telcoconsulting recently presented a paper entitled “valuation and pricing” at the techUK Spectrum Policy Forum on spectrum sharing within the 3.8-4.2 GHz band, which highlighted our initial thoughts on this complex subject.
Valuations of a spectrum band typically considers the specification of the frequency band, its location (country or geographic area), and allocations of the band to sectors, such as mobile or satellite sectors. A standard economic analysis then considers factors such as supply and demand (increasingly in “many or multiple horizontal and vertical markets”), licence duration, technology, product characteristics and its substitutability.
However, in the case of spectrum sharing, the issues do not so easily fit within a standard regulatory and market analysis framework. More importantly, we believe these difficulties are compounded by the lack of appropriate mechanisms for financial measurement of radio spectrum in its current and future shared use.
The Spectrum Policy Forum was concerned with the 3.8-4.2GHz band, but the subject of sharing could have covered other likely candidate bands for 5G usage. Would spectrum sharing help or hinder the “commercial models” envisaged by 5G? Without repeating various claims for the huge values of 5G to consumers, the 5G commercial models, their investment requirements and profitability remains largely uncertain.
Traditionally, spectrum valuations are carried out using three broad measures: (1) An Auction approach as a regulated proxy for market rates, (2) A Business case evaluation – using Discounted Cash Flows, which compute the net effect of the spectrum acquisition on the operators’ cash flows and bottom line, and (3) Benchmarking or “other” operators’ costs or “other” auction prices. In summary, the toolkit for financial and commercial analysis available to public and private organisations is arguably quite limited. Such limitations will, in time, become even more pronounced as business transactions increase in complexity following spectrum sharing proposals and the development of more innovative technology.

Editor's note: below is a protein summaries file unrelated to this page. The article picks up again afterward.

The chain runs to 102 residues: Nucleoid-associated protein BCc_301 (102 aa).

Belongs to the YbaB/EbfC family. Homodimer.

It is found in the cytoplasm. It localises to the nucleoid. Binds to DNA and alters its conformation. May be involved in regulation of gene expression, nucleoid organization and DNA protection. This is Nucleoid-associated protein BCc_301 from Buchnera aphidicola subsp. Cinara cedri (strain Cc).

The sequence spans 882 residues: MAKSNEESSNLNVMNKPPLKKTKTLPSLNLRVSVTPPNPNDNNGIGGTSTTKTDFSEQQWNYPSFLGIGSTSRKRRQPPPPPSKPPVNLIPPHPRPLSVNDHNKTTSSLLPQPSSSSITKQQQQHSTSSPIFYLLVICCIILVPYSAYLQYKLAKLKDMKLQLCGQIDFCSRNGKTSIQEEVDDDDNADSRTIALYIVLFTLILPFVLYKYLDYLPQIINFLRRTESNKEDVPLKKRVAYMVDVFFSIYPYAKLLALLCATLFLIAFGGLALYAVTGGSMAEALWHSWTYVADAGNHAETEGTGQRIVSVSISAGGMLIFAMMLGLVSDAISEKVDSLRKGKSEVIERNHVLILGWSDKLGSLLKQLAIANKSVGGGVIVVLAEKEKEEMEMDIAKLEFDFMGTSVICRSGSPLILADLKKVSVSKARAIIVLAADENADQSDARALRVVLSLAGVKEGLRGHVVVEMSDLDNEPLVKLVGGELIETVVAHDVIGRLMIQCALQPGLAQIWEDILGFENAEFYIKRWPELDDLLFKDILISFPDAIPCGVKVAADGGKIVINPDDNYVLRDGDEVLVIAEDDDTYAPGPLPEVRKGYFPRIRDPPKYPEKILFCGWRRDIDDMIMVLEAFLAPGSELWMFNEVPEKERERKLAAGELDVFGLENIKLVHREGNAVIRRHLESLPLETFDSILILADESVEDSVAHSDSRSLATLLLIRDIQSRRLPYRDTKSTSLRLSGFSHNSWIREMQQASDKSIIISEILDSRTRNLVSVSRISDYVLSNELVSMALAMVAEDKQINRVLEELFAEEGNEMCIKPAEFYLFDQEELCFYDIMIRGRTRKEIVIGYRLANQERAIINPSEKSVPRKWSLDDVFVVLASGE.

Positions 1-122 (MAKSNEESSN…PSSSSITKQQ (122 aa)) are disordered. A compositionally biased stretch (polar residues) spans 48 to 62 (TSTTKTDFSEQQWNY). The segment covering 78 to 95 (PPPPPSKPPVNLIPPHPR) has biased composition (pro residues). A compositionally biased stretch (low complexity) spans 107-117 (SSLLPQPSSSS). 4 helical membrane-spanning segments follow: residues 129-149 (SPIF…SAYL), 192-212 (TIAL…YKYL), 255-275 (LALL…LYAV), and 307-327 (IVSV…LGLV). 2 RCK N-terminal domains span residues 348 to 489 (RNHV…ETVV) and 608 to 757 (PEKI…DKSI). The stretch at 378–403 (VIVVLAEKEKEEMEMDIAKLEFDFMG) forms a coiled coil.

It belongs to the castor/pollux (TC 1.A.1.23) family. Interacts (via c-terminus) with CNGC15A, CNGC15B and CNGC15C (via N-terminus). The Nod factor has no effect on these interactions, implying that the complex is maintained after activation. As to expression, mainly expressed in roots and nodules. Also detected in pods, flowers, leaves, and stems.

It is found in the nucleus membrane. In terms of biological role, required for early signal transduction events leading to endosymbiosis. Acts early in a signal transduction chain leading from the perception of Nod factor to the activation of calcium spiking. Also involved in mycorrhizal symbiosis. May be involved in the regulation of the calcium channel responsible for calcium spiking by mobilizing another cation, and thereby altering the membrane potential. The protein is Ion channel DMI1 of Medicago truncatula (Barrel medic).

The UK regulator, Ofcom consultation document has proposed that the 3.8-4.2 GHz (“Opportunities for Innovation”) spectrum band becomes the first “starter” or “candidate band”, access to which will be differentiated into three tiers: Tier 1, Current incumbent use; Tier 2, Geographic licences; and Tier 3, Opportunistic spectrum access. Ofcom has so far remained silent, on the contractual and financial details underpinning the three access levels. What is clear, however, is the policy intention to introduce the a “sharing” mechanism into the licensing process, which would “intensify” the usage of this range of spectrum bands.
For a new three-tiered approach, it seems to us that a more bottom-up approach, or disaggregated measurement range of valuations, costs and prices will be essential.
The need for new and more innovative financial measurement methods is now urgent for digital industries. The intangible asset, often defined as “an asset that has no physical substance”, such as radio spectrum, underpins a large proportion of our economic activity. Companies’ annual reports show significant intangible assets, which underpin the financing of large long-term debt levels. In the coming years, the value and importance of Radio spectrum will grow.
A key question is how can public institutions and businesses improve valuation and financial measurement methods, including financial transparency, to get ready for the next wave of consumer demands (wanting greater value for their money), and face challenges brought about by new technology and complex spectrum allocation decisions?
And finally, looking at our sharing “starters” menu –, a few concluding thoughts:
- Sharing implies business models that allow access without exclusive rights;
- Sharing of rights as well as obligations involve assessing costs and benefits;
- Sharing frameworks can be very different when licensees, for example, compete;
- Commercial sharing requires an accurate measurement of value, costs and investment requirements;
- Greater transparency on intangible assets is needed to provide market confidence, and to help us all to improve our search for better measurements of costs and benefits for our global industry and for the millions of customers who pay.
Anna Coast and Bob Franklin
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